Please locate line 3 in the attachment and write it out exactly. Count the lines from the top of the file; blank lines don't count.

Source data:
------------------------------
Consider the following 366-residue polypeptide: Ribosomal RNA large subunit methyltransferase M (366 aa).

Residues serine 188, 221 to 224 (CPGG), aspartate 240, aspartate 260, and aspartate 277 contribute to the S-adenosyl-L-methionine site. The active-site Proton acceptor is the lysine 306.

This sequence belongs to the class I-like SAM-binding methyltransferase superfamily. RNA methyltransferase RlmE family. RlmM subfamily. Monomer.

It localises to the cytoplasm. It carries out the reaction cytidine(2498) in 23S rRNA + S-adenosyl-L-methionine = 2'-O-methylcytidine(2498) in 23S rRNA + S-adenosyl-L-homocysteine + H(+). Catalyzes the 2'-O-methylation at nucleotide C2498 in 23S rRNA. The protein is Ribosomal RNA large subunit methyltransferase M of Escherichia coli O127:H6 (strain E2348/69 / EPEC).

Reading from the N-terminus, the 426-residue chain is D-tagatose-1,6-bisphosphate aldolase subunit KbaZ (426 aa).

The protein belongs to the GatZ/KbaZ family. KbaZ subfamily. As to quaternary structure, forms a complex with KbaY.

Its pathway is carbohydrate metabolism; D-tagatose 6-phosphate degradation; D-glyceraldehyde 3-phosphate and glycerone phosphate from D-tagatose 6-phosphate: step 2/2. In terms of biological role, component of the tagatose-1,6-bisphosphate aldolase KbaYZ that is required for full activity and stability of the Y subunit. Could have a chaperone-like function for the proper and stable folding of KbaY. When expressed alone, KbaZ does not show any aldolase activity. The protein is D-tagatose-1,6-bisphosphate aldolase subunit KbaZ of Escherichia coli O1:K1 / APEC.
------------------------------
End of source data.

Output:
This sequence belongs to the class I-like SAM-binding methyltransferase superfamily. RNA methyltransferase RlmE family. RlmM subfamily. Monomer.